Blog > Facebook > Does The Facebook Boost Post Feature Work?

Does The Facebook Boost Post Feature Work?

James Parsons • Updated on November 12, 2023
Written by

Does Facebook Boost Post Work

Facebook’s boost post feature is much maligned, but that doesn’t mean it’s not effective. Just because it might not be as useful or effective as creating ads through the Power Editor, doesn’t mean it’s completely useless overall. In fact, the boost post feature can be fairly effective.

First: A Case Study

For a case study in boosting posts, I’m looking at this report from Untethered Income. He started with a page with under 300 followers, with an average view count of around 150 per post. He invested $15 in reaching what Facebook claimed would be as many as half a million non-followers who all shared a single interest; music. When his budget was through, he had reached only 9,000 people – much more than normal, but much less than Facebook’s estimates. What’s more, he only received 13 plays of his video, 10 clicks of his link and 6 likes. And Facebook has the gall to ask for nearly $300 more to reach 120,000 people, when his initial $15 was supposed to reach five times that!

Looking beyond the promoted post, we see that very little of permanent worth came from his use of the boost feature. Future posts had slightly more reach than before, but nowhere near what the reach of the promoted post was. They had growing engagement, but that can be chalked up to a growing page.

Analyzing Mistakes

There’s nothing wrong with what Allen did for his boosting a post experiment. In fact, it’s very much what the average user would do when presented with the option. A small fee for what is a promised massive audience seems like it’s too good to be true.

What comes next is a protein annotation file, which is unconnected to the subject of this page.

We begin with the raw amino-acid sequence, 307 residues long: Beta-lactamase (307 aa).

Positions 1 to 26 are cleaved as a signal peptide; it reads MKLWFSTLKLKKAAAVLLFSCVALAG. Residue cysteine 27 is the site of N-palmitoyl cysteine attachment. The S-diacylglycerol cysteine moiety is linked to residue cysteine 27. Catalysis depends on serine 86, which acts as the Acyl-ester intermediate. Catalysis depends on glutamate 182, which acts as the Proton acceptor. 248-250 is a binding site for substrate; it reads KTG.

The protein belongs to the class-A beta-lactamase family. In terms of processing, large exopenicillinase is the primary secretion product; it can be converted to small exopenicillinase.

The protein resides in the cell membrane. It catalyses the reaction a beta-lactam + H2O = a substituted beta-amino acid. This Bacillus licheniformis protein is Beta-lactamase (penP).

Unfortunately, this is what causes the bad rap the boost post feature suffers under. Here’s where Allen went wrong:

  • His page doesn’t have a lot of weight to it.       What I mean by this is that, with under 300 followers, boosting a post almost has to be set to “non-followers” to reach any significant audience. Even “friends of followers” isn’t very effective.
  • Unfortunately, such wide targeting is ineffective as well, as Allen discovered. Sure, boosting the post brings in a lot of people, but those people aren’t necessarily interested in what he specifically has to say. His video is about noise-cancelling headphones, while he targets – as he says – anyone who likes music. Not everyone who likes music listens with headphones, and not everyone using headphones cares about noise cancelling.       In short, his targeting could have been more specific.
  • He doesn’t say it, so I assume he didn’t specify countries for targeting. This means a large portion of his viewers may have come from nations like India, Bangladesh or China, outside of his area of advertising. A global audience simply doesn’t work when you’re not a global brand.       Very few Facebook pages can pull off targeting outside of their country of origin.

Now, he did a few things right.